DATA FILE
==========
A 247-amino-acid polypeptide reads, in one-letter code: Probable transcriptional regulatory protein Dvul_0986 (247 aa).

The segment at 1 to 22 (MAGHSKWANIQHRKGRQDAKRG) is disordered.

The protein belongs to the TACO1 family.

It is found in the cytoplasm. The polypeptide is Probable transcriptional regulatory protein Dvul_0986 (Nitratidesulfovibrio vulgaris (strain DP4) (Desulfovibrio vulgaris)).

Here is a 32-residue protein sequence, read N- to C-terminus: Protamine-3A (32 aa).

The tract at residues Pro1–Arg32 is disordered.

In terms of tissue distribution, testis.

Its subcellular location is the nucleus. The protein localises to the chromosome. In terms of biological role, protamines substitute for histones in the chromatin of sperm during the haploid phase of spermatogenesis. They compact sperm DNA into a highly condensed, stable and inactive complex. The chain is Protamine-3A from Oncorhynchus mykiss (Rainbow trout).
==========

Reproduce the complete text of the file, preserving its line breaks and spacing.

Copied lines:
A 247-amino-acid polypeptide reads, in one-letter code: Probable transcriptional regulatory protein Dvul_0986 (247 aa).

The segment at 1 to 22 (MAGHSKWANIQHRKGRQDAKRG) is disordered.

The protein belongs to the TACO1 family.

It is found in the cytoplasm. The polypeptide is Probable transcriptional regulatory protein Dvul_0986 (Nitratidesulfovibrio vulgaris (strain DP4) (Desulfovibrio vulgaris)).

Here is a 32-residue protein sequence, read N- to C-terminus: Protamine-3A (32 aa).

The tract at residues Pro1–Arg32 is disordered.

In terms of tissue distribution, testis.

Its subcellular location is the nucleus. The protein localises to the chromosome. In terms of biological role, protamines substitute for histones in the chromatin of sperm during the haploid phase of spermatogenesis. They compact sperm DNA into a highly condensed, stable and inactive complex. The chain is Protamine-3A from Oncorhynchus mykiss (Rainbow trout).